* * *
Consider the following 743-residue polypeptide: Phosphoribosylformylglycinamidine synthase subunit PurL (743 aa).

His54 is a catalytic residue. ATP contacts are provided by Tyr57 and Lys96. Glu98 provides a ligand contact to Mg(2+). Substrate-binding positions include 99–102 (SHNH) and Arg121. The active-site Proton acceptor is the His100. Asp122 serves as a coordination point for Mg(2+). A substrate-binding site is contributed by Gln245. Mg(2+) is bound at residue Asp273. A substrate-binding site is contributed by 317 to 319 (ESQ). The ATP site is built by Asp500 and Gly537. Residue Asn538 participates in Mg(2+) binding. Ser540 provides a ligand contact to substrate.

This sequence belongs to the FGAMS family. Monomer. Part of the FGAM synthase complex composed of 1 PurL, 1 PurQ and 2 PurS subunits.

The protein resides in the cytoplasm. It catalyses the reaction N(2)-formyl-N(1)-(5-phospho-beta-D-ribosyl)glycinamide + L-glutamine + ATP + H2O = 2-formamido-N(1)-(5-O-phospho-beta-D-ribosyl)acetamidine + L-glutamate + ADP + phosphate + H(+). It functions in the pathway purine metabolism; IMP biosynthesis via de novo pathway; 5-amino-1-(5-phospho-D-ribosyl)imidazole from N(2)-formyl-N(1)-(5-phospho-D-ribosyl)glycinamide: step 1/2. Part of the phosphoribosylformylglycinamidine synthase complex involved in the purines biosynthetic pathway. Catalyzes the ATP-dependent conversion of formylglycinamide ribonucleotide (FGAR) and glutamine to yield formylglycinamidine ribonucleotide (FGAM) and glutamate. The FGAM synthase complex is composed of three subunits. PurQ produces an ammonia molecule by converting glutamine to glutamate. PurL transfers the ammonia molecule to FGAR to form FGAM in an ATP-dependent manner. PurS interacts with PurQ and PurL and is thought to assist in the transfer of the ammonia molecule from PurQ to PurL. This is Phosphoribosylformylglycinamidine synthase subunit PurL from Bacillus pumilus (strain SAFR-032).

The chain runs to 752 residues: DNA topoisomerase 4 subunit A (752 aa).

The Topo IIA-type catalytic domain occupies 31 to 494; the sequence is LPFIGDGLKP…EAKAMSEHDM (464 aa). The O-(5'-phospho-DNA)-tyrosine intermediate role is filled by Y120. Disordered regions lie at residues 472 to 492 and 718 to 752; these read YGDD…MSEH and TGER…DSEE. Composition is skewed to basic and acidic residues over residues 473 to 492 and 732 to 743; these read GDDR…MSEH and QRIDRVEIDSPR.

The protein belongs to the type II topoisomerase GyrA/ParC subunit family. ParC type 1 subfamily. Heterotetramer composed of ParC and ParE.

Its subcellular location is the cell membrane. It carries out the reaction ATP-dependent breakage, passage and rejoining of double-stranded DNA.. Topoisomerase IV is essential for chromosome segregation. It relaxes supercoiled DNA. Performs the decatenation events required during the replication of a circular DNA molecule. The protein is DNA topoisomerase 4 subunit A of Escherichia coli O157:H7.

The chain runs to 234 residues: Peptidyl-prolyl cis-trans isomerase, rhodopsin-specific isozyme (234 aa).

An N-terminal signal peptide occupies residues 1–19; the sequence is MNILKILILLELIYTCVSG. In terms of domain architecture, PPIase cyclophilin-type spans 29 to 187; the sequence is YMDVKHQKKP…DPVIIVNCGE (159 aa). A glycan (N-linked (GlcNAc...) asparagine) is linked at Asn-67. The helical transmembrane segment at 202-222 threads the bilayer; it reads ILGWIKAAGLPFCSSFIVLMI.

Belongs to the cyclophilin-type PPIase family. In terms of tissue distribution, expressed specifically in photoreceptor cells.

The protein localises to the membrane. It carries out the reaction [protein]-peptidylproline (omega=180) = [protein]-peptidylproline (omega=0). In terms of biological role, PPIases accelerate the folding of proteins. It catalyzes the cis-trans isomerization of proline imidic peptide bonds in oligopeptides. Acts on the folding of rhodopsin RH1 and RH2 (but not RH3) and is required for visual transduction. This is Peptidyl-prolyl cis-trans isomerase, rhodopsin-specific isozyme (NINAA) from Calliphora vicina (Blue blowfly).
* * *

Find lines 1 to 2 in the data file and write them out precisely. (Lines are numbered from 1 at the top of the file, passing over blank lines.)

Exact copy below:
Consider the following 743-residue polypeptide: Phosphoribosylformylglycinamidine synthase subunit PurL (743 aa).

His54 is a catalytic residue. ATP contacts are provided by Tyr57 and Lys96. Glu98 provides a ligand contact to Mg(2+). Substrate-binding positions include 99–102 (SHNH) and Arg121. The active-site Proton acceptor is the His100. Asp122 serves as a coordination point for Mg(2+). A substrate-binding site is contributed by Gln245. Mg(2+) is bound at residue Asp273. A substrate-binding site is contributed by 317 to 319 (ESQ). The ATP site is built by Asp500 and Gly537. Residue Asn538 participates in Mg(2+) binding. Ser540 provides a ligand contact to substrate.